In 2012, when next-generation sequencing companies were launched and it was proposed that the revised Cambridge Reference Sequence (rCRS), should be replaced by a new Reconstructed Sapiens Reference Sequence (RSRS), Martin Richards and the other founders of haplotyping studies countered with severe warnings. Among their caveats, in addition to pointing out the errors of such company-sponsored references in the past, and confusion in notation schemes, was:
In principle, alignment [between a haplotype and its notational name] should not depend on any reference sequence for documentation [italics added for emphasis]. Unfortunately, alignment to a single sequence (whether ancestral or extant) would ignore the well-known fact that alignment and phylogeny estimation cannot be separated as independent and subsequent tasks. It remains to be investigated to what extent the current Next Generation Sequencing tools indeed violate this principle and hence may give suboptimal results.
This seems to say that the Next Gen analyses based on in silico analysis (commercial computer simulations) rather than in vitro data (actual research lab results) are naturally going to lead to mistakes in typing and notation. No haplotype is truly unique anymore, only a “consensus” type.
Dorene Soiret, an independent researcher, contacted Family Tree DNA about discrepancies in one of her project participant’s mitochondrial haplotype results in September 2020. Here’s what she learned from the horse’s mouth:
The results provided to the customer are, indeed, results from the RSRS. I asked when their customers’ test mitochondrial DNA RSRS test results were computed, if the missing or extra mutations are included when running that comparison – THEY ARE NOT. I asked if it meant that the people who are listed in the Exact HVR1, HVR2 and Coding Region mitochondrial DNA matches could have missing and extra mutations different from the test subject – YES, THOSE INDIVIDUALS CAN HAVE DIFFERENT MISSING AND EXTRA MUTATIONS. So we will never know whether those HVR1, HVR2 and Exact Coding Region Matches to my special participants are, in fact, true, exact matches. Here is the important part to keep in mind – the test subjects are being given a CONSENSUS haplogroup, NOT results tailored to each individual customer. For me, personally, a consensus haplogroup does not work for what I want to accomplish, alignment of lineages going back in a recent timeframe to the same woman.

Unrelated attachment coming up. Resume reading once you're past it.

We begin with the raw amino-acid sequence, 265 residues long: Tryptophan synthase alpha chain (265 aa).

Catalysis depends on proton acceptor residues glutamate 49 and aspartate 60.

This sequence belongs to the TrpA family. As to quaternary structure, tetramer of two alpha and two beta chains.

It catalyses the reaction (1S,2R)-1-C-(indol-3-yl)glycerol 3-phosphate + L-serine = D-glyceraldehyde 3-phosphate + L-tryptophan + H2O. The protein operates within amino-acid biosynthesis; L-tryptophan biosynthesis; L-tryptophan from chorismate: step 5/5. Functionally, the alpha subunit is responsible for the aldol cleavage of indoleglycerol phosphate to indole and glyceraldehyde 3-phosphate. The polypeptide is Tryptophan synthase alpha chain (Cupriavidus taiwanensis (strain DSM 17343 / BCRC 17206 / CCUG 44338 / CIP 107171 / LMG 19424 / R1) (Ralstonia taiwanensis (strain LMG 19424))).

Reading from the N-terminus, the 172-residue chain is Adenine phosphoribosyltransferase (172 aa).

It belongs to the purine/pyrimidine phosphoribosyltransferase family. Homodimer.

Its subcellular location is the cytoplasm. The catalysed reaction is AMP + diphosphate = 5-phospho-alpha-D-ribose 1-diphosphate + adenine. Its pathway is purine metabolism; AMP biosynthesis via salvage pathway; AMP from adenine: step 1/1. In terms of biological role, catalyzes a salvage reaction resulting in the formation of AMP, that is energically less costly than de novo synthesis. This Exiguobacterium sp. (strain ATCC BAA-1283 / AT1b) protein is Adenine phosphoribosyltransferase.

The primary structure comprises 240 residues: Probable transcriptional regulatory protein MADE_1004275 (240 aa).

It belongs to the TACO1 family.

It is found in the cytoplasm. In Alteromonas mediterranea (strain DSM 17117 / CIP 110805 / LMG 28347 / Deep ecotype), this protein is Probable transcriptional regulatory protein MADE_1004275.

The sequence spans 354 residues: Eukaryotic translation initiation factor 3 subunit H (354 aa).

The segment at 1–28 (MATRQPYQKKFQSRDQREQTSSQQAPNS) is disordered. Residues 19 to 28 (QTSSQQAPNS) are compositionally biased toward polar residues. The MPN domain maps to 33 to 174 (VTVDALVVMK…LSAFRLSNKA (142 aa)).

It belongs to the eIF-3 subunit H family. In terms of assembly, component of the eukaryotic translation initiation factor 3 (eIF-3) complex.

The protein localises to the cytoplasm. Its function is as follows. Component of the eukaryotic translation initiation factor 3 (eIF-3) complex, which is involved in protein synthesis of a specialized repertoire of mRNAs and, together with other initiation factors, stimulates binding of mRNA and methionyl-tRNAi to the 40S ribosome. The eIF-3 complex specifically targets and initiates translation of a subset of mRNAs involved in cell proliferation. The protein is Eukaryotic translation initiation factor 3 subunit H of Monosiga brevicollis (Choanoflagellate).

The difference between companies’ “fuzzy matches,” which are intended, one imagines, to promote interest and connectivity with their customers (in other words, sales), and exact matches, which can further genetic science and help genealogical research, are profound. A “one-off mutational match” can be to a totally unrelated branch of the haplogroup on the other side of the world, whereas an exact match can mean only one thing. The two persons are both descended from a single woman who lived in a rather shallow time-depth in a specific location, say 2,000 years ago in Scandinavia. It is the difference between a genetic and a genealogical cousin.
Bottom line: Do you want to be descended from an ancestor or an algorithm?
“Kangaroos among the Cherokee,” podcast episode of The Time Traveler’s Suitcase
“Basic American Indian DNA Test Explodes Old, Tired Theories,” news release (December 31, 2019)
“American Indian DNA Test Is Newest, Most Inclusive and Most Sensitive,” news release (November 19, 2019)
Dorene Soiret, “The Case for BlueSky and Parker Adkins: Rebuttal,” website (September 5, 2020).
Comparisons between Companies
|Types of Testing||STR, Y, Mito, Specialty||Genomic SNP chip only||Genomic SNP chip only|
|Type of Results||Statistical prediction of forensic matches||Percentages of ethnicity by algorithm||Percentages of ethnicity by algorithm|
|Delivery of Results||Paper & digital||Online||Online|
|Customer Service||Unlimited, personalized||Low level, automated||Low level, automated|
|Privacy||Nothing shared, 100% confidential||Results used internally, sometimes shared & sold||Results used internally, sometimes shared|
|Method||Forensic Database||Consensus-based customer data||Consensus-based customer data|
|Populations||520 forensic populations, incl. countries of Europe and 60+ Native American tribes||31 regions||22 regions|
|Testing offered since||2003||2007||2012 (exited Y, Mito testing)|
|Extras||Books, blog, podcast, genealogy services||Health reports, kinship suggestions||Genealogy databases|
|Turnaround||2-3 weeks||2-3 weeks||8 weeks|
|Cost||$99-299 (shipping free)||$99 up (plus shipping)||$99-199 (plus shipping)|
|Pros||Independently owned and operated, personalized service, comprehensiveness||Many health reports, low cost, social networking||Very large customer database, link to genealogy tools, social networking|
|Cons||Higher lab costs (in vitro, not in silico)||Owned in part by Big Pharma, analysis validity issues, questionable marketing messages||Owned in part by data companies, category analysis issues, negative customer reviews|
 H.-J. Bandelt et al., “The Case for the Continuing Use of the Revised Cambridge Reference Sequence (rCRS) and the Standardization of Notation in Human Mitochondrial DNA Studies,” Journal of Human Genetics 59 (Dec. 5, 2013), pp. 66–77.